(AFP) – Jun 25, 2008
WASHINGTON (AFP) — The US Supreme Court Wednesday rejected as excessive 2.5 billion dollars in punitive damages awarded to victims of the Exxon Valdez oil disaster and said it should be cut to 507 million dollars.
The long-running legal battle stretches back to March 24, 1989 when the Exxon Valdez crashed into a reef in Prince William Sound, Alaska, spilling 11 million gallons of crude into the seas in the country's worst oil disaster.
After the spill, ExxonMobil spent about 2.1 billion dollars cleaning up the polluted coastline and more than 300 million in compensation for fishermen and locals affected by the catastrophe.
The company also paid out more than 900 million dollars of fines in a bid to halt criminal proceedings brought against it by the US government and the state of Alaska.
In an opinion penned by Justice David Souter, the Supreme Court said Exxon Mobil should not have to pay out punitive damages exceeding the compensatory damages awarded against it.
In 1994 a jury in a civil Alaskan lawsuit ordered the Texas-based firm to pay five billion dollars in punitive damages to some 34,000 fishermen and others who worked in the Prince William Sound.
That sum was cut to four billion in December 2002, and then increased to 4.5 billion in January 2004 in various appellate rulings.
Then in December, the US Court of Appeal cut the punitive damages to 2.5 billion saying the amount was more in line with legal precedent.
Wednesday's ruling rejected the federal appeals court damages and transferred the case to the lower court "to remit the punitive damages award accordingly."
While acknowledging there were no firm rules for determining punitive damages, the high court said it was guided by studies of penalties in hundreds of civil cases in lower courts.
In those cases, the median of the punitive awards handed down came to less than the amount in compensatory damages, Souter wrote.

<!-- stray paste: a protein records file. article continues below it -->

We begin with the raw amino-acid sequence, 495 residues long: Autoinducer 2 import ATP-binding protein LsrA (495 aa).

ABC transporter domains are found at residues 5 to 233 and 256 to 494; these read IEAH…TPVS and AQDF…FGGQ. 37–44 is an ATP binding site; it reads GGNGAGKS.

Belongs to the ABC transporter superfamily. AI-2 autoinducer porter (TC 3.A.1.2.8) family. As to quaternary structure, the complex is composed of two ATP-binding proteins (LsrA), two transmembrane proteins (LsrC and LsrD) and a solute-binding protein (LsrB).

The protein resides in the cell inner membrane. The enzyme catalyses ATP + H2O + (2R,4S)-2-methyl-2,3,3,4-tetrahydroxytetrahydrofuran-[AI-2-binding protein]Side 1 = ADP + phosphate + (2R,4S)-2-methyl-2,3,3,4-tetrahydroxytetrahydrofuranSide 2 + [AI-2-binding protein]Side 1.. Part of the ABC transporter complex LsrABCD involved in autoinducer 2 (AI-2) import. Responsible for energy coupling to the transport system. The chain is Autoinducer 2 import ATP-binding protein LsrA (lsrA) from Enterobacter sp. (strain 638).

As a result, the justices concluded that the punitive award in the Exxon case should not exceed a one-to-one ratio of the 507.5 million dollars already awarded in compensation damages.
The US Chamber of Commerce called the ruling a "victory."
"For years the chamber has argued that punitive damages are too unpredictable and unfair, and today the court agreed," the chamber's president Tom Donohue said in a statement.
But People for the American Way, a liberal organization critical of the conservative justices appointed to the court by President George W. Bush, condemned the outcome.
"Exxon was responsible for one of the greatest environmental disasters our country has seen, and the Supreme Court let them off with a slap on the wrist," its president Kathryn Kolbert said in a statement.
"This award is a drop in the bucket of Exxon's enormous profits, and it certainly provides no disincentive for them to avoid another accident in the future."
ExxonMobil had asked the country's top court to consider both the amount of the damages and whether it was in fact liable under existing maritime law.
The court was split 4-4 on the principle of whether the company was liable under maritime law with Justice Samuel Alito recusing himself because he owned shares of Exxon stock.
That let stand an earlier decision by a federal court that held Exxon liable for punitive damages.
Examining the history of punitive damages, the Supreme Court said the concept dates back to the 1700s and under US law has been meant to serve as retribution and deterring harmful conduct.
But it said rules for punitive awards vary from state to state and are often seen as arbitrary or unpredictable.
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